Conclusion

From the essay, it is evident that the legalisation of Cannabis would be more advantageous for society than its prohibition. Legalising Cannabis is expected to allow for the regulation of substances and reduce the health risks associated with its use. It will also reduce the criminal element associated with the drug and generate revenue for governments as seen in Canada. On the other hand, prohibition is seen to be preventing the regulation of Cannabis and failing to reduce its use. This results in a large financial burden on taxpayers as one can see in the US example. In future research more political, and social aspects are thought to be explored which can be beneficial to society.

References

Armstrong, M.J., 2021. Legal cannabis market shares during Canada's first year of recreational legalisation. International Journal of Drug Policy, 88, p.103028. https://doi.org/10.1016/S2468-2667(17)30213-X

Ellis, T and Silverstone, D (2012) ‘Legalise Drugs? in Ellis, T and Savage, S (Eds). Debates in Criminal Justice, London: Routledge pp149-184.

Fischer, B., Russell, C. and Boyd, N., 2020. A century of cannabis control in Canada: a brief overview of history, context and policy frameworks from prohibition to legalization. Legalizing Cannabis, pp.89-115.

Hall, W. and Lynskey, M., 2020. Assessing the public health impacts of legalizing recreational cannabis use: the US experience. World Psychiatry, 19(2), pp.179-186. https://doi.org/10.1016/j.neuropharm.2021.108610

Hall, W. and Weier, M., 2015. Assessing the public health impacts of legalizing recreational cannabis use in the USA. Clinical pharmacology & therapeutics, 97(6), pp.607-615. doi:10.1002/cpt.110

Hall, W., 2022. The costs and benefits of cannabis control policies. Dialogues in clinical neuroscience. https://doi.org/10.31887/DCNS.2020.22.3/whall

MacCoun, R., Reuter, P. and Schelling, T., 1996. Assessing alternative drug control regimes. Journal of Policy analysis and Management, 15(3), pp.330-352. https://doi.org/10.1002/(SICI)1520-6688(199622)15:3<330::AID-PAM1>3.0.CO;2-J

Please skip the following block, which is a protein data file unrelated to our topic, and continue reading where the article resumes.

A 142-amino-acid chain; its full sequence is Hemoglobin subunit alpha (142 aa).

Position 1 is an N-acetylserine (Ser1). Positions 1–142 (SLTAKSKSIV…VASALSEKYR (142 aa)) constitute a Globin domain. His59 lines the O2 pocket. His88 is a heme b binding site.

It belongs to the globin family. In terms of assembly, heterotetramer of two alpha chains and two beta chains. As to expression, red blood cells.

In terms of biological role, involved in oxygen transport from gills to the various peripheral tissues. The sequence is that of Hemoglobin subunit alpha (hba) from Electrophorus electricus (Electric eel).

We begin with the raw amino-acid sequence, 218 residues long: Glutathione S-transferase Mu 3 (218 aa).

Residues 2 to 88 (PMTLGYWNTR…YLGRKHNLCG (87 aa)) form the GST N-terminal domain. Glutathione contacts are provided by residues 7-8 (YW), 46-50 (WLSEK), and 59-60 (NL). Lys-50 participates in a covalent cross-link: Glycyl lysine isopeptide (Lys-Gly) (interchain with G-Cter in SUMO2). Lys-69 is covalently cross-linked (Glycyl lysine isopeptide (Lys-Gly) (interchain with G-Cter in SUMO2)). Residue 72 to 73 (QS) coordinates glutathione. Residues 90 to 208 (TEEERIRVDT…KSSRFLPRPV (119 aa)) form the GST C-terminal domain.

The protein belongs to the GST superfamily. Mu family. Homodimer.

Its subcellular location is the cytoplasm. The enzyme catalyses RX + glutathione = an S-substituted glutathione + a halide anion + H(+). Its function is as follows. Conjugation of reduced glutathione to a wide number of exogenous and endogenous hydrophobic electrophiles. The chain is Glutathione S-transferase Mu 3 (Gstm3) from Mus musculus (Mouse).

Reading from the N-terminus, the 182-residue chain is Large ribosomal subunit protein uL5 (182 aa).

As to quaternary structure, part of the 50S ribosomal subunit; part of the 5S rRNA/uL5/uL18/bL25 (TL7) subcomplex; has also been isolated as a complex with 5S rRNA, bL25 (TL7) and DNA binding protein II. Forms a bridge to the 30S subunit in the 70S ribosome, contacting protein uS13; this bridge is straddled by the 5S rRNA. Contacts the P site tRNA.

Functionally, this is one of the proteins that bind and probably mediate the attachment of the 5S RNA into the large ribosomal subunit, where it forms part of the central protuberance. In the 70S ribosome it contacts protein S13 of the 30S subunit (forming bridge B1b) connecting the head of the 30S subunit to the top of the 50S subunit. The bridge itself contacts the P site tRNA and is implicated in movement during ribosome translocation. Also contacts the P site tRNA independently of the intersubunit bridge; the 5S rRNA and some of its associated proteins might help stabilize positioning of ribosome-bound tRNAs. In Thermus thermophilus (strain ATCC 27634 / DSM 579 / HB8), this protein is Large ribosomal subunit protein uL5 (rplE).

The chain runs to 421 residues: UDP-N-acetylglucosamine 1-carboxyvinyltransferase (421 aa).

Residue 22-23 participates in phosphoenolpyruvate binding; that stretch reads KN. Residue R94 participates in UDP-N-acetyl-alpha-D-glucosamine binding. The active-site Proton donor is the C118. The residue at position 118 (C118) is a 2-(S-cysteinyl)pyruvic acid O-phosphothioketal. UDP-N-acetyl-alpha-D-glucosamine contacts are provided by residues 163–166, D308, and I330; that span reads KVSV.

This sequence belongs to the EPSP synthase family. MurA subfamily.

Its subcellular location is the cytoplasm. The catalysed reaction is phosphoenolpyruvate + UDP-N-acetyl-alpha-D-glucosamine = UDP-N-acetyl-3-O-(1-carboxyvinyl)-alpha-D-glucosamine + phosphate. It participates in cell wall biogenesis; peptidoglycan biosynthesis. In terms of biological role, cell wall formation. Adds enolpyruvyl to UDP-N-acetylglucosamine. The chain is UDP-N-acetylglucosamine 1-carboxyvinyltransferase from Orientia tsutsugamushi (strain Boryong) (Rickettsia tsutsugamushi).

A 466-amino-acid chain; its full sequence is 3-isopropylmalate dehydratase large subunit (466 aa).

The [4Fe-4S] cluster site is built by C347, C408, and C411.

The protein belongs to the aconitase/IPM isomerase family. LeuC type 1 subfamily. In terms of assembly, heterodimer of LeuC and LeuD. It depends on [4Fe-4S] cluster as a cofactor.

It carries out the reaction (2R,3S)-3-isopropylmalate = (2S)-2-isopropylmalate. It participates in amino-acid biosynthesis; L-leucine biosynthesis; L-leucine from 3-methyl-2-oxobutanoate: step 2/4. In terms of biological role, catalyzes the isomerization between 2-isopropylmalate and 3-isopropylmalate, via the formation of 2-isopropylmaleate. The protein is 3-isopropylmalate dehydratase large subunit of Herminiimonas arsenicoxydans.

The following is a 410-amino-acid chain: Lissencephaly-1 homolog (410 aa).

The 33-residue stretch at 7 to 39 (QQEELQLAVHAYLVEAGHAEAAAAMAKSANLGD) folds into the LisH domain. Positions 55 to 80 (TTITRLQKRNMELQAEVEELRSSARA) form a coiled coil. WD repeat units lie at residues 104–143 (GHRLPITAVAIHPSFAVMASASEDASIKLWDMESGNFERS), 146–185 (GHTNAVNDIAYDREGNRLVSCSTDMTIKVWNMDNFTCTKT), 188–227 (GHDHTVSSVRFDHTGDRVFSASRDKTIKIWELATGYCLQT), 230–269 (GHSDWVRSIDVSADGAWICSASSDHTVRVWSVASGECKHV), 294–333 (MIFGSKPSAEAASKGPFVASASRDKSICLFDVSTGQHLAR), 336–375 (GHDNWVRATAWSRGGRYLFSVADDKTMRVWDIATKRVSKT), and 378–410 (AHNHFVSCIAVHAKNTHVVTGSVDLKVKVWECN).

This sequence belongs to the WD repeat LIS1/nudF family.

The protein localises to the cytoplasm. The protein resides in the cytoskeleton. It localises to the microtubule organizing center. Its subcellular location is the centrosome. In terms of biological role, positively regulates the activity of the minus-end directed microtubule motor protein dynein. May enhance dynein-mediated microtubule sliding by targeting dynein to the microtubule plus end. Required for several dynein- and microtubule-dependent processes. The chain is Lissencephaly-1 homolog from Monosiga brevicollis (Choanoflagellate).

Kilmer, B., Caulkins, J.P., Kilborn, M., Priest, M. and Warren, K.M., 2021. Cannabis legalization and social equity: some opportunities, puzzles, and trade-offs. BUL Rev., 101, p.1003.

Obradovic, I., 2021. From prohibition to regulation: A comparative analysis of the emergence and related outcomes of new legal cannabis policy models (Colorado, Washington State and Canada). International Journal of Drug Policy, 91, p.102590. https://doi.org/10.1016/j.drugpo.2019.11.002

Rehm, J. and Fischer, B., 2015. Cannabis legalization with strict regulation, the overall superior policy option for public health. Clinical pharmacology & therapeutics, 97(6), pp.541-544.

Shover, C.L. and Humphreys, K., 2019. Six policy lessons relevant to cannabis legalization. The American journal of drug and alcohol abuse, 45(6), pp.698-706. doi: 10.1080/00952990.2019.1569669

Spithoff, S., Emerson, B. and Spithoff, A., 2015. Cannabis legalization: adhering to public health best practice. CMAJ, 187(16), pp.1211-1216. DOI: https://doi.org/10.1503/cmaj.150657

Todd, T., 2018. The benefits of marijuana legalization and regulation. Berkeley J. Crim. L., 23, p.99.

Thornton, M., 2007. Prohibition versus legalization: do economists reach a conclusion on drug policy?. The independent review, 11(3), pp.417-433.

Van Ours, J.C., 2011. The long and winding road to cannabis legalization.

Wesley, J.J., 2019. Beyond prohibition: The legalization of cannabis in Canada. Canadian Public Administration, 62(4), pp.533-549.